Returning to the work of Black American composer William Grant Still today, and yet another work by a Black composer that makes me think, "Why have I never heard that before?" It's a work of American Impressionism called Kaintuck, and from what I've read it's intended to express Still's own feelings and impressions of mist-covered blue grass meadows of Kentucky. It's not a long work, but it packs a lot of thoughtful lyricism and introspection into its roughly ten minutes. We open with the solo piano playing a motif of leaping intervals, and then the orchestra comes in and meanders thoughtfully with the soloist before fading out with just the soloist again. It's quite an evocative, wonderful work. So, why have I never heard this before?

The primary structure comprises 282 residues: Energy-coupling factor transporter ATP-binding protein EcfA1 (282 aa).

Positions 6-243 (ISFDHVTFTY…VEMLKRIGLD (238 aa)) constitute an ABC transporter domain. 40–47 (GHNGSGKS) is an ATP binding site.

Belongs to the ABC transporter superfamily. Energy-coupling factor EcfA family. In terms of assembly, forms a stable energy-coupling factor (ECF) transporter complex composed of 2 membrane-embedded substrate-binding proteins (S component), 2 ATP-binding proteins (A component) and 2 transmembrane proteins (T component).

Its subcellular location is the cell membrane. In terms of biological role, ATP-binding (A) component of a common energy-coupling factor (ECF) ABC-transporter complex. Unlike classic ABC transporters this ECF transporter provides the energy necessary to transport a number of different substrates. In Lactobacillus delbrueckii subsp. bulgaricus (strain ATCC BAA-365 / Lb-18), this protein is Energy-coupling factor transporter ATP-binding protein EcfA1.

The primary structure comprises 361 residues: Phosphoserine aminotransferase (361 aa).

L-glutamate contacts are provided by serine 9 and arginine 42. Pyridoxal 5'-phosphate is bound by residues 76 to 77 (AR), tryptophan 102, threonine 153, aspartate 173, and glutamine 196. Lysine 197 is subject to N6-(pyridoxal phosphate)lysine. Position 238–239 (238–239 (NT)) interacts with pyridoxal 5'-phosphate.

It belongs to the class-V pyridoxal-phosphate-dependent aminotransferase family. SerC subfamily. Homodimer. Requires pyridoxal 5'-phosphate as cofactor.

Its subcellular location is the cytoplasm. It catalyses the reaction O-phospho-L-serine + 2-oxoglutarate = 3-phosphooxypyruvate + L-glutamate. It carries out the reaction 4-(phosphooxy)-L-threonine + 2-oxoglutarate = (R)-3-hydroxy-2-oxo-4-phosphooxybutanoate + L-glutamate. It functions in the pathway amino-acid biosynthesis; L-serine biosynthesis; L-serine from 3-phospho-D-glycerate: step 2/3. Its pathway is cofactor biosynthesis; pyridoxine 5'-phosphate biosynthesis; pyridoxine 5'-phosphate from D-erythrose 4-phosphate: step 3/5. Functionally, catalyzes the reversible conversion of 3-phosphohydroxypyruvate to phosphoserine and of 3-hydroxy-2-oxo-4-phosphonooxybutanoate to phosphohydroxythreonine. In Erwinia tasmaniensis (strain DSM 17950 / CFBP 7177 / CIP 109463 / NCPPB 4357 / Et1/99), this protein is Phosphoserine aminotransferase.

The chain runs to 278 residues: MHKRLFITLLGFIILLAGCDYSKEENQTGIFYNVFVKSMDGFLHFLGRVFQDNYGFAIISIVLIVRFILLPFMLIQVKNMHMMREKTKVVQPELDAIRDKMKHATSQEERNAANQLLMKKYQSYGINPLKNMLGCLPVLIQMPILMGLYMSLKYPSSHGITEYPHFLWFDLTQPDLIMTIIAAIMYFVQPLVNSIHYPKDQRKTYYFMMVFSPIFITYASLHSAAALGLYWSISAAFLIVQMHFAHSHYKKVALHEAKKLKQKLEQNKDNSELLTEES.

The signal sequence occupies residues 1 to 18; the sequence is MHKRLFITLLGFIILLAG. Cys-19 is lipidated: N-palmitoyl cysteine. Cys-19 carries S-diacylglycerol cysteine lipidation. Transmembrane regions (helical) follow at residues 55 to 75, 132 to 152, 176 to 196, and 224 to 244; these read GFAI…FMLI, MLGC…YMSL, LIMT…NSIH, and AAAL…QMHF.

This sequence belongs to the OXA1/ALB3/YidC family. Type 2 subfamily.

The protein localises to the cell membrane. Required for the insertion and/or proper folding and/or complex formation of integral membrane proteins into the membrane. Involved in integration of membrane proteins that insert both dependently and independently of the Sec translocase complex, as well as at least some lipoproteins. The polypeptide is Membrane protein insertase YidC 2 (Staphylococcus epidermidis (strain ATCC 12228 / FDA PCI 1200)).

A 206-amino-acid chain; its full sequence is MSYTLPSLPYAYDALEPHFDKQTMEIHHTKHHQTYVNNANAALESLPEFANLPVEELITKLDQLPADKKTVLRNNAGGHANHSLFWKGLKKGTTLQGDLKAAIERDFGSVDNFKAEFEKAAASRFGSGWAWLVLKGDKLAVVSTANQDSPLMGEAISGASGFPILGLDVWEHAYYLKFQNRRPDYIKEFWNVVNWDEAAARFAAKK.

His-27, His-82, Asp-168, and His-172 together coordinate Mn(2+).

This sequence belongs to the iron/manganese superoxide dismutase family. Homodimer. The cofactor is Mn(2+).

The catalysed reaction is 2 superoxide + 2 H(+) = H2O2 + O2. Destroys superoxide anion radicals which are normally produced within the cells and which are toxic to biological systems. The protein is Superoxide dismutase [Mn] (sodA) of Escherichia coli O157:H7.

As with most such cases, I'm afraid I have a pretty good idea what the answer is...or at least, what it partly involves.
Here's Kaintuck by William Grant Still.